Most Pakistanis, Indians Flexible On Kashmir: Opinion Poll In Subcontinent

17 July 2008
The Dawn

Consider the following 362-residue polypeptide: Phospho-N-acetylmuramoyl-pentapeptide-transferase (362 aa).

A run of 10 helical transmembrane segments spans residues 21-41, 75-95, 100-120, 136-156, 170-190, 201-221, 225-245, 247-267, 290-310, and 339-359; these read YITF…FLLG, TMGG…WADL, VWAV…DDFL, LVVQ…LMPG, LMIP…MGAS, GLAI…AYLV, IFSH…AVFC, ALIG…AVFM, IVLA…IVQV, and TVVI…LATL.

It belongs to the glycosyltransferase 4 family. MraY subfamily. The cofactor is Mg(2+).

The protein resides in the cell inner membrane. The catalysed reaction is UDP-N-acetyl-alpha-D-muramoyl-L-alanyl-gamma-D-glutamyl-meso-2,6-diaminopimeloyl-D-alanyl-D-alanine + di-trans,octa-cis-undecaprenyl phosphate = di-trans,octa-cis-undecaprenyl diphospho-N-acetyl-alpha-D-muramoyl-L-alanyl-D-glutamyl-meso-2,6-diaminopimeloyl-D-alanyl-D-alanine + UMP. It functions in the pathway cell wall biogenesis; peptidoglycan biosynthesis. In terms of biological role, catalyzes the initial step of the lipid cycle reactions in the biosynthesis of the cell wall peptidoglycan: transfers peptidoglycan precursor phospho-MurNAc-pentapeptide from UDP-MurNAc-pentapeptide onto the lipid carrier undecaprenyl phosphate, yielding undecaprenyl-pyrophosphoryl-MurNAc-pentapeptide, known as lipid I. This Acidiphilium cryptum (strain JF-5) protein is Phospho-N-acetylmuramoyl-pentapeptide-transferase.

New Delhi: People in India and Pakistan show a readiness to let the disputed region of Kashmir decide its own fate, and many will tolerate independence if that ended the long-running dispute, a rare poll on the crisis shows. A survey by the WorldPublicOpinion.org asked Indian and Pakistanis to consider a range of possible outcomes for the Kashmir question and to say whether they found them desirable, acceptable, tolerable, or unacceptable. A majority of those surveyed would find independence at least tolerable if Kashmiris wanted it. “Given the deep roots of the conflict over Kashmir, it is surprising the conflict does not muster clearly polarised majorities in Pakistan and India, falling in line behind their governments’ positions,” said Clay Ramsay, research director of WorldPublicOpinion.org. “Instead, many show openness to considering different possibilities for resolving the conflict.” Three-quarters of Pakistanis called independence for the Muslim-majority region desirable or acceptable. While 50 per cent of Indians said the idea was unacceptable, 29 per cent said it was at least tolerable and the rest did not provide an answer. The problem, analysts say, is that those who oppose making concessions over Kashmir in both countries tend to be very vocal and have often driven policy making. That has made finding a solution to the crisis impossible until now. Most Indians want occupied Kashmir to remain under Indian control, either in its present status or with more autonomy. While Pakistan’s government has at times conceded that changing borders may not be an option, its people seem reluctant to accept this. Around two-thirds of Pakistanis said simply giving Indian Kashmir more autonomy was unacceptable. Most would prefer it to join their country or become independent. The idea of dividing the region between Pakistan and India gets little support on either side, but is also not opposed by a large majority, the pollsters said. Some 52 per cent of Pakistanis and 42 per cent of Indians found division unacceptable. Similarly, around half of those surveyed on both sides said joint management by India and Pakistan was unacceptable. The poll was taken among 907 Pakistanis spread over 19 cities with a sampling error of about +-3.3 percentage points, while 1,258 Indians answered the survey in 10 cities. The sampling error for India was about +-2.8 percentage points.